War of the Rebellion: Serial 106 Page 0883 Chapter LXII. CORRESPONDENCE - UNION AND CONFEDERATE.

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Fort Humboldt, Cal., June 30, 1864.

Lieutenant Colonel R. C. DRUM, U. S. Army,

Asst. Adjt. General, Hdqrs. Dept. of the Pacific, San Francisco, Cal.:

COLONEL: From the diferrend reports of Lieutenant Colonel S. G. Whipple, First Battalion Mountaineers, California Volunteers, commanding Fort Gaston, Cal., received since I left Hoopa Valley, all of which have been forwarded to department headquarters, you will perceive that he has succeeded, and credit is due him for the same, in getting nearly all the Indians to come into his post. The rest are also expected to come in very soon; that is to say, all those who are well armed and who have been a terror to the people in the district. They say that they want peace and are tired of fighting. The activity, energy, and zeal displayed by different scouting parites form the commands of Major Wright and Captain Buckley, Sixth Infantry California Volunteers, have in y opinion aided very materially in accomplishng the above result, and equal credit is due them for same. The reports of all scouts I have sent you in order that the department commander may know to whom credit is due. all or nearly all of the provisions of these Indians have been destroyed by scouts, besides killing a number of Indians, consequently they have to be fed to some extent, which is being done at Fort Gaston with as little expense as possible; all of which I fully believe is most economical for the Government, and that the department commander is with me I have not a doubt, for it is well known that they can be subsisted cheaper than we can possibly fight them. Now the question comes up, what shall be done with them? From the wellknown treachery of their race, little or no confidence can be placed in what they say, nor can we tell how long this peace will continue. Shall all of them be seized to avoid further trouble? If so, the head men must be sent down to San Francisco Harbor as soon as sbackbone of the Indian troubles in this district will be broken, and I would most respectfully request in that case that you give me authority to send down such numbers of them as is deemed best for the interest of the Government. The early consideration of the foregoing and instructions of the department commander is most earnestly requested.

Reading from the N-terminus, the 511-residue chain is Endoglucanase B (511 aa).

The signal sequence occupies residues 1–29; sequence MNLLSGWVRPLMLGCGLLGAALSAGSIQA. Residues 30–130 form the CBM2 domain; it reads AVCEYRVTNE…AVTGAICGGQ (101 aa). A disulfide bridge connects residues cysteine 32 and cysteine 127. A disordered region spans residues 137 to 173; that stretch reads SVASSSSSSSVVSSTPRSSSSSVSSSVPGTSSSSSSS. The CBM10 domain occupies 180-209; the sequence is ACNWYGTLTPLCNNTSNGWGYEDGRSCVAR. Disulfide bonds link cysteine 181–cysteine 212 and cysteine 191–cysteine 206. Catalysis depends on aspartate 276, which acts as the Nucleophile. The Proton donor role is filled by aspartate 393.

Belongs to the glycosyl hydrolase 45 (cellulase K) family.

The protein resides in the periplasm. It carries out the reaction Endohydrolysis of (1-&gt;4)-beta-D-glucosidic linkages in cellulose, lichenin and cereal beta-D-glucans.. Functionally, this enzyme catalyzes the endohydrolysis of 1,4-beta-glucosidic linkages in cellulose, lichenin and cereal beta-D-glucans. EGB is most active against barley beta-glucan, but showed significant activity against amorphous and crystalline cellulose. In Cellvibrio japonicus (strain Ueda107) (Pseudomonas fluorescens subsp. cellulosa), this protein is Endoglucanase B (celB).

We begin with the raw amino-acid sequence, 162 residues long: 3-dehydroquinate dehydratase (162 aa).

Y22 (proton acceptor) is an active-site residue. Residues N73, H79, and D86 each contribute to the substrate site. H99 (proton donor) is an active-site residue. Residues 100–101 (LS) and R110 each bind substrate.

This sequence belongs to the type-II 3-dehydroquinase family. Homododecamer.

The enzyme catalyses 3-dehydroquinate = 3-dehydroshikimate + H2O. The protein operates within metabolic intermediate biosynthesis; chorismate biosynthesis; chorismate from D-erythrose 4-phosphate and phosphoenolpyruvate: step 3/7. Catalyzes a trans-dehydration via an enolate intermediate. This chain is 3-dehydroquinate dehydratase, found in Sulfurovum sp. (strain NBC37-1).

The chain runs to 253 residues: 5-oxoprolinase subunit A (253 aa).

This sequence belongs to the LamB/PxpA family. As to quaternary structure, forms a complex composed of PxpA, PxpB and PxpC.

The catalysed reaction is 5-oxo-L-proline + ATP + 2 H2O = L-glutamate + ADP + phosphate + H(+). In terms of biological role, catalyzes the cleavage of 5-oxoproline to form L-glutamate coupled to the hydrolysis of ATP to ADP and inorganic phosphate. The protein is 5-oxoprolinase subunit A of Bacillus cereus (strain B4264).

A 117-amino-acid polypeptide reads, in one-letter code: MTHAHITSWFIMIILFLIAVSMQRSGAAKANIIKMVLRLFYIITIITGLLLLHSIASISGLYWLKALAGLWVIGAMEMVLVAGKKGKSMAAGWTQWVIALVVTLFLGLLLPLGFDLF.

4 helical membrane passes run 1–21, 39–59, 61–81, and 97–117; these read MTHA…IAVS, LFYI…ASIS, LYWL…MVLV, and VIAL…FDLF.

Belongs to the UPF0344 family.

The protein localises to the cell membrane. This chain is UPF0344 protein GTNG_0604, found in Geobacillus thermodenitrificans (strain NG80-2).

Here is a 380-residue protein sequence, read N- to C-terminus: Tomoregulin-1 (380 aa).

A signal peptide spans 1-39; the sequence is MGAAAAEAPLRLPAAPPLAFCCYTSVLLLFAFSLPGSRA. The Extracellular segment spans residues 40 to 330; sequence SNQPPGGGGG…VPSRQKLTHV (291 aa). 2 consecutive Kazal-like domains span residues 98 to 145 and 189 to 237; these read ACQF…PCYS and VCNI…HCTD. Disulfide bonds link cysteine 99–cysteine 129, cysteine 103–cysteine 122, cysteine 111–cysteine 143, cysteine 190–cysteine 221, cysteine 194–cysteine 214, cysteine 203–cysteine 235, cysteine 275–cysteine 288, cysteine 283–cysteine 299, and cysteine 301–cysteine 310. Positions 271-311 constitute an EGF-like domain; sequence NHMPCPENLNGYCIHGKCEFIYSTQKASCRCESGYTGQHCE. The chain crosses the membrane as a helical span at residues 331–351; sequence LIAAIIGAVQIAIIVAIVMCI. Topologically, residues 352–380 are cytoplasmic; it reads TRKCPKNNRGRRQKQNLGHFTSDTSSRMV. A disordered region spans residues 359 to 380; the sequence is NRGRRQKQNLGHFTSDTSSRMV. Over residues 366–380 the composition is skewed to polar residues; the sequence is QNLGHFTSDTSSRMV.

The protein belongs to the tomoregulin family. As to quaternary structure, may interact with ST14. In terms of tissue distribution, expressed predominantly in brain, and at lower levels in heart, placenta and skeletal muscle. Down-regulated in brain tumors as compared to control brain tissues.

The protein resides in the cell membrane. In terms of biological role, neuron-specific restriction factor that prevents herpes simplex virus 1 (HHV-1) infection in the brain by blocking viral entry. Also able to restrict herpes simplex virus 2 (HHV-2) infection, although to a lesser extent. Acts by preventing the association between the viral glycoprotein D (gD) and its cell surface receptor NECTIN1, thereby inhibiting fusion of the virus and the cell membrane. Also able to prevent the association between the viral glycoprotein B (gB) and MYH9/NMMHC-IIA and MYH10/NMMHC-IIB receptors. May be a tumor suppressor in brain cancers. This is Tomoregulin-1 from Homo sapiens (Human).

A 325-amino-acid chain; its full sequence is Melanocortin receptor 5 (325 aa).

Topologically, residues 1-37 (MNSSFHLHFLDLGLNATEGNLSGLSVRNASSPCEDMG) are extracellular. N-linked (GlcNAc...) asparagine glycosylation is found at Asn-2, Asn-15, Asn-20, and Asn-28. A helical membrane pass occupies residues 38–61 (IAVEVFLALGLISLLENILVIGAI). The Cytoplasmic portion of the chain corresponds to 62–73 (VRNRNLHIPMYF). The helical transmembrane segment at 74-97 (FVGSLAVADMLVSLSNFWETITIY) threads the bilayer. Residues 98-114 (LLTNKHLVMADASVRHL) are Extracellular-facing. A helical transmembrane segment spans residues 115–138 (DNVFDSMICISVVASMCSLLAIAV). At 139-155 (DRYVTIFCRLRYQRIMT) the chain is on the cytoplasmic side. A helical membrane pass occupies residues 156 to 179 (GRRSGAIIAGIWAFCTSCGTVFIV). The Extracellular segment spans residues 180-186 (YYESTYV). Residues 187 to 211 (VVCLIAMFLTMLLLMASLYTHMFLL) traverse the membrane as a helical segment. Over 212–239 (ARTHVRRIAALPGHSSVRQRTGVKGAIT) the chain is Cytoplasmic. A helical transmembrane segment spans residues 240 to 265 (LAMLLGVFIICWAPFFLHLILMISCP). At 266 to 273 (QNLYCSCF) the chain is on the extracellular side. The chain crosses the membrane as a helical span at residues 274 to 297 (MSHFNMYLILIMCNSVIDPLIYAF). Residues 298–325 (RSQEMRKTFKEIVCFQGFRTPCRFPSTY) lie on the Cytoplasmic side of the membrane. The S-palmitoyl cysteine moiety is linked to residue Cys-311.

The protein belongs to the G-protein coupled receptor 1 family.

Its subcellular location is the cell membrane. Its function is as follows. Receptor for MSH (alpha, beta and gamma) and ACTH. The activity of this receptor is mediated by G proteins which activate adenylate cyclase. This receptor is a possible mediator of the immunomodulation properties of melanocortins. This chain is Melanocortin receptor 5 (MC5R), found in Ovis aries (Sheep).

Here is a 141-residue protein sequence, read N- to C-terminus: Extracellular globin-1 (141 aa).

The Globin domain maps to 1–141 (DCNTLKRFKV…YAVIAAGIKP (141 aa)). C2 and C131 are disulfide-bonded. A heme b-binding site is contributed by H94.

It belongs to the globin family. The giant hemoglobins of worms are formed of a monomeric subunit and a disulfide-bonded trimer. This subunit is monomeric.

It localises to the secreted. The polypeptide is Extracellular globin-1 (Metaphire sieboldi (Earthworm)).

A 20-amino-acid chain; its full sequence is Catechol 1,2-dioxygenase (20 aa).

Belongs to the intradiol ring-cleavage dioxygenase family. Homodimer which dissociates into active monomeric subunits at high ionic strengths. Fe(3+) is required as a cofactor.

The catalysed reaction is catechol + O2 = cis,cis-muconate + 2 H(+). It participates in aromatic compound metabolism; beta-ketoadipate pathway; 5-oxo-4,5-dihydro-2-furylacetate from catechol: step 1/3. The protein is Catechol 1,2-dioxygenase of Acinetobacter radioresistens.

Very respectfully, your obedient servant,


Colonel Sixth Infantry California Volunteers, Commanding.

Abstract from return of the Department of the Pacific, Brigadier General George Wright, U. S. Army, commanding, for June 30, 1864.

Present for Pieces of

duty. artillery.

Command. Offi Men. Aggreg Aggregate Heavy. Fiel

cers ate present and d.

. presen absent.


General 12 15 . . . .

headquarters. 1 13


District of 60 1,819 2,177 186

California 1,342 6

(Wright). .

District of 48 863 1,214 10

Oregon 584 27

(Alvord). .

District of 40 694 1,040 . .

Humboldt 527 1

(Black). .

District of 31 796 1,317 . .

Utah 673 9

(Connor). .

District of 25 1,086 1,228 1

Southern 806 6


(Curtis). .

Total. . 216 3,933 5,271 6,991 197 49